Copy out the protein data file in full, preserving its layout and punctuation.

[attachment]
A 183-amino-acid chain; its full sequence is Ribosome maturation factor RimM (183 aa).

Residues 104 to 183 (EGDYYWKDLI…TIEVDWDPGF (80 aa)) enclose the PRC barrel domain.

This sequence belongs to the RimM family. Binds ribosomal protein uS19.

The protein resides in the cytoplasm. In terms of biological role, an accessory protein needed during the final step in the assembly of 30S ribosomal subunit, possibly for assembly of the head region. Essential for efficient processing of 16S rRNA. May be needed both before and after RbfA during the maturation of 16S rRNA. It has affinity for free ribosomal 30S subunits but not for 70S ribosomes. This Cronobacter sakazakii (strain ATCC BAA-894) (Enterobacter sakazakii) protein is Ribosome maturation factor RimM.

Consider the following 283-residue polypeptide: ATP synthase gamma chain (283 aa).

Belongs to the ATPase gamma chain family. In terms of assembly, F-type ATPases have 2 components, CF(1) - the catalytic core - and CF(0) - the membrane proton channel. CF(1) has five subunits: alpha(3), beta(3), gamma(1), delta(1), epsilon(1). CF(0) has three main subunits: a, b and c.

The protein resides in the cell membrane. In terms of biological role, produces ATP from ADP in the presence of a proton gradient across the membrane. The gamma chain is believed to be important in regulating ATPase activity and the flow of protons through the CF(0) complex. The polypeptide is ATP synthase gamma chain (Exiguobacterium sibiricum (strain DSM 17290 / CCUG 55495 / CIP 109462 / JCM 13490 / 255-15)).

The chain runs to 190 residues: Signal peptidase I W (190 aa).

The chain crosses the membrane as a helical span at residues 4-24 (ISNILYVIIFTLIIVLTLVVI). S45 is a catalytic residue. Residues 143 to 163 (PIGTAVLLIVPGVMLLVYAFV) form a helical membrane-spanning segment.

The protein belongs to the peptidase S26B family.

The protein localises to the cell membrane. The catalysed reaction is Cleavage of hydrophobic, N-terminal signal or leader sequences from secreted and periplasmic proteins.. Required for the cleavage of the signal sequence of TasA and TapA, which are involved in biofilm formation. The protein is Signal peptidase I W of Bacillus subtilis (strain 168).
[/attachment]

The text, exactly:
A 183-amino-acid chain; its full sequence is Ribosome maturation factor RimM (183 aa).

Residues 104 to 183 (EGDYYWKDLI…TIEVDWDPGF (80 aa)) enclose the PRC barrel domain.

This sequence belongs to the RimM family. Binds ribosomal protein uS19.

The protein resides in the cytoplasm. In terms of biological role, an accessory protein needed during the final step in the assembly of 30S ribosomal subunit, possibly for assembly of the head region. Essential for efficient processing of 16S rRNA. May be needed both before and after RbfA during the maturation of 16S rRNA. It has affinity for free ribosomal 30S subunits but not for 70S ribosomes. This Cronobacter sakazakii (strain ATCC BAA-894) (Enterobacter sakazakii) protein is Ribosome maturation factor RimM.

Consider the following 283-residue polypeptide: ATP synthase gamma chain (283 aa).

Belongs to the ATPase gamma chain family. In terms of assembly, F-type ATPases have 2 components, CF(1) - the catalytic core - and CF(0) - the membrane proton channel. CF(1) has five subunits: alpha(3), beta(3), gamma(1), delta(1), epsilon(1). CF(0) has three main subunits: a, b and c.

The protein resides in the cell membrane. In terms of biological role, produces ATP from ADP in the presence of a proton gradient across the membrane. The gamma chain is believed to be important in regulating ATPase activity and the flow of protons through the CF(0) complex. The polypeptide is ATP synthase gamma chain (Exiguobacterium sibiricum (strain DSM 17290 / CCUG 55495 / CIP 109462 / JCM 13490 / 255-15)).

The chain runs to 190 residues: Signal peptidase I W (190 aa).

The chain crosses the membrane as a helical span at residues 4-24 (ISNILYVIIFTLIIVLTLVVI). S45 is a catalytic residue. Residues 143 to 163 (PIGTAVLLIVPGVMLLVYAFV) form a helical membrane-spanning segment.

The protein belongs to the peptidase S26B family.

The protein localises to the cell membrane. The catalysed reaction is Cleavage of hydrophobic, N-terminal signal or leader sequences from secreted and periplasmic proteins.. Required for the cleavage of the signal sequence of TasA and TapA, which are involved in biofilm formation. The protein is Signal peptidase I W of Bacillus subtilis (strain 168).